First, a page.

REVIEW: Club 60 – The Film With A Heart



Club 60 reminds you of films like Saaransh, starring Anupam Kher and Rohini Hattangadi, as well as Virrudh starring Amitabh Bachchan and Sharmila Tagore – films about a couple who deal with loss of their only son. Club 60 is a story about coming to terms with the death of their young son, accepting it and making the most out of life.

Dr. Tariq Sheikh (Farooque Sheikh) and Saira (Sarika) play husband and wife who cannot come to terms with the fact that their son, played by debutant Ankit Bhatala has been killed in a freak shoot out in the US. Tariq becomes a bitter recluse and Saira decides to return to her job so that she can divert her attention and tries to move on in life. On one hand Tariq sinks into depression and on the other hand Saira tries hard to move on in life. A point comes where Saira visits a psychiatrist and asks if there’s something wrong with her because she doesn’t sink into depression like her husband does.

The story takes a dramatic turn when Manubhai Shah (Raghuveer Yadav) a flamboyant, young at heart, talkative Gujarati, storms into their lives and drags Tariq to a recreation club for seniors called Club 60, that he frequents with his friends. Here we get to meet an oversexed retired Army Man D.S. Dhillon (Sharat Saxena) who loves to brag about the wars he has fought, a rich stingy Sindhi stockbroker Jay Mansukhani (Satish Shah) who thinks ten times before spending even a rupee, a former income tax commissioner obsessed with SMS jokes Sinha (Vineet Kumar), who loves to give spiritual gyaan and last but not the least a soulful shayyar Ali Zafar (Tinnu Anand), all having a sad back story. Seeing them, Tariq sums up the courage to move on in his life.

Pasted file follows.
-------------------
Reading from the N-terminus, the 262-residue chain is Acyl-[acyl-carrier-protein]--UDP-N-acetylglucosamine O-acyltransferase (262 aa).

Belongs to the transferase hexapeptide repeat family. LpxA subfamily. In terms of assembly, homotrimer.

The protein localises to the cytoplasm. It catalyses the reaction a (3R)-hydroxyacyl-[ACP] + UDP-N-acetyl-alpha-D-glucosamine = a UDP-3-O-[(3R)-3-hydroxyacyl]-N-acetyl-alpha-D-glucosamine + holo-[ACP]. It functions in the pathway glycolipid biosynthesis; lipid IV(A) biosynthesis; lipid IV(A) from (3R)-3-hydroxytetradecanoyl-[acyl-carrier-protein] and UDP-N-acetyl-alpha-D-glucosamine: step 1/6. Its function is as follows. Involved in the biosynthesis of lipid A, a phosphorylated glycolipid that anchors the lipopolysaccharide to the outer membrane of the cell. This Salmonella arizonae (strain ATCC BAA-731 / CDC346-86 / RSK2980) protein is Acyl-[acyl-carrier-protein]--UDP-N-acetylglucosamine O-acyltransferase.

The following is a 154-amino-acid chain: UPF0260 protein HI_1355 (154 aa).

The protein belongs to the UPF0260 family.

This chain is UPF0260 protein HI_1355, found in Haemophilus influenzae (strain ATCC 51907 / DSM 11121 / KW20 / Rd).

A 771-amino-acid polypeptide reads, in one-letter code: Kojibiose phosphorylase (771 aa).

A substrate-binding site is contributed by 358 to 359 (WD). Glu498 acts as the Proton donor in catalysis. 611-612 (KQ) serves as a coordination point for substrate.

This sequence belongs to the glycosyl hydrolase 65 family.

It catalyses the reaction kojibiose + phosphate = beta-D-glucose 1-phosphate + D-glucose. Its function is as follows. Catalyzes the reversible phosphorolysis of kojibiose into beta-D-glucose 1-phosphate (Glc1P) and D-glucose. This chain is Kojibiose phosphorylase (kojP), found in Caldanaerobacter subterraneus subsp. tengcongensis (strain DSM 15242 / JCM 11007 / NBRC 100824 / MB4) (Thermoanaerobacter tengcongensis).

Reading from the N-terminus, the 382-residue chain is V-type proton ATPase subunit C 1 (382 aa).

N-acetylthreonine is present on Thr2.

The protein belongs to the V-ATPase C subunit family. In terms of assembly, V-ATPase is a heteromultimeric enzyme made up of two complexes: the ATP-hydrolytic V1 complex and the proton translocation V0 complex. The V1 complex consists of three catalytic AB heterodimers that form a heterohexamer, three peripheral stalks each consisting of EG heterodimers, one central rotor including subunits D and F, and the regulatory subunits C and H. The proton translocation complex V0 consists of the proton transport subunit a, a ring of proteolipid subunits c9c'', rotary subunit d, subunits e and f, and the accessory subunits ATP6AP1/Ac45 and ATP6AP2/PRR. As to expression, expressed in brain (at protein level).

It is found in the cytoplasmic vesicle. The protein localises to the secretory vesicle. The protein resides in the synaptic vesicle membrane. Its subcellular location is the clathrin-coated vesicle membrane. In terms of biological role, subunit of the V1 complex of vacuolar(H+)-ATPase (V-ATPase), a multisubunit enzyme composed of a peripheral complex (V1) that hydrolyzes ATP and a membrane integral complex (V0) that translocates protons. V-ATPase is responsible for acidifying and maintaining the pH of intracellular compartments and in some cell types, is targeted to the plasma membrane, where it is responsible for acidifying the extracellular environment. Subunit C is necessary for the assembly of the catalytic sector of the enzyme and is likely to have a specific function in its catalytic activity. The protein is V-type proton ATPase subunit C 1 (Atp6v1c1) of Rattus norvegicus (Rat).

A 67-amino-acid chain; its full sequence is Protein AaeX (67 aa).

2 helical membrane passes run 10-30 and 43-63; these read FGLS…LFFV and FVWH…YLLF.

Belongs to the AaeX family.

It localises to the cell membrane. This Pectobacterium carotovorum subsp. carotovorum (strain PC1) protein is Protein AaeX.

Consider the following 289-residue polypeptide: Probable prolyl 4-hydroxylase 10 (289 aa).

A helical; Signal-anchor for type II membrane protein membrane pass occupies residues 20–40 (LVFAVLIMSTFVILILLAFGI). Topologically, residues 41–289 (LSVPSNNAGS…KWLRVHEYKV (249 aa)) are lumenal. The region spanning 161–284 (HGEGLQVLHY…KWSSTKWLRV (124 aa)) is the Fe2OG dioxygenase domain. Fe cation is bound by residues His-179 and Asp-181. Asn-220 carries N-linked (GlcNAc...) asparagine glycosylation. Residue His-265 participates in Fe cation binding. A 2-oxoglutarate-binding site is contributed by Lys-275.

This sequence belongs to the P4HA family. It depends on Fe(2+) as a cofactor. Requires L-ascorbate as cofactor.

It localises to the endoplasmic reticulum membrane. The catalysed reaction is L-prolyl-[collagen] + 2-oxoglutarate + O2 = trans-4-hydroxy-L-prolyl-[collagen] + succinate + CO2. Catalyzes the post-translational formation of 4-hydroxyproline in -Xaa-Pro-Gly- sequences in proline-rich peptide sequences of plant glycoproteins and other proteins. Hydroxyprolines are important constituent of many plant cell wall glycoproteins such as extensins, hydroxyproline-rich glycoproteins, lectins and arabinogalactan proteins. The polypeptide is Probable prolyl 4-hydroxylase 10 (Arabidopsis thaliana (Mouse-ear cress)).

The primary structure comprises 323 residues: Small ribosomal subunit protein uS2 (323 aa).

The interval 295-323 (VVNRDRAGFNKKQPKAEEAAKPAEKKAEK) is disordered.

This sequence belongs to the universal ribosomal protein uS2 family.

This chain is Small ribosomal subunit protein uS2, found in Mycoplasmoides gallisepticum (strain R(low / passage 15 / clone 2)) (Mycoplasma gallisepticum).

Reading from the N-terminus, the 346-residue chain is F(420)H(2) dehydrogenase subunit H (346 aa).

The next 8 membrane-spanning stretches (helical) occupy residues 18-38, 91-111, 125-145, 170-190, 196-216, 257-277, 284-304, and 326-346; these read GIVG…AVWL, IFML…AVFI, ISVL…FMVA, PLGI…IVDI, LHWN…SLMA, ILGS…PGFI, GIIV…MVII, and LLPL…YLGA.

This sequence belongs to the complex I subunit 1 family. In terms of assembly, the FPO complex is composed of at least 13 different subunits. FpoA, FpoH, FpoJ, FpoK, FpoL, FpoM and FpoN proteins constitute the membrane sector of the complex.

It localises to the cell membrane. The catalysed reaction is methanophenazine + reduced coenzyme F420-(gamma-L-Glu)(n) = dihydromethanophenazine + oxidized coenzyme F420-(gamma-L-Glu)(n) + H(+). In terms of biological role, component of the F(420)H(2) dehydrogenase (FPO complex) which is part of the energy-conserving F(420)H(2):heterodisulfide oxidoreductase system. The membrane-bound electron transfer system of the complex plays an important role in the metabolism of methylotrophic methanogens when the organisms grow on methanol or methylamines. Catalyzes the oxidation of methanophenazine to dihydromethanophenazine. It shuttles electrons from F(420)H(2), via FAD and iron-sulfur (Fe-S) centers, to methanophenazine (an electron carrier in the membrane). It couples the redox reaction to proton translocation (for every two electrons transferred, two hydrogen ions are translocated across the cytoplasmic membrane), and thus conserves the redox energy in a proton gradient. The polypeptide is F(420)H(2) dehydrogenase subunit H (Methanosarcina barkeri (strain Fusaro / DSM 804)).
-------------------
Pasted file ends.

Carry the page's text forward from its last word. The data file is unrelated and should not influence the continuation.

Sarika and Farooque Sheikh deserve a standing ovation for their performances. They come across as a couple who are relatable and likable at the same time. Sharat Saxena, Raghuveer Yadav, Satish Shah, Vineet Kumar and Tinnu Anand are prefect in their roles.

The only sad part about the film is its writing, as it is too predictable and melodramatic. Sanjay Tripathy is effective as a director as he has handled the film well but then he falls flat in the writing department, especially the climax that is a never ending saga and that’s the ONLY sad part about the film.

What upsets me is the fact that films like Club 60 never got the right amount of publicity and never a good enough release and that’s why they go unnoticed.

I would like to applaud to the producer Kavee Kumar for putting in his monies in such a project.

Rating: I would settle with “three” stars to Club 60 (one each for Sarika, Farooque Sheikh and Kavee Kumar)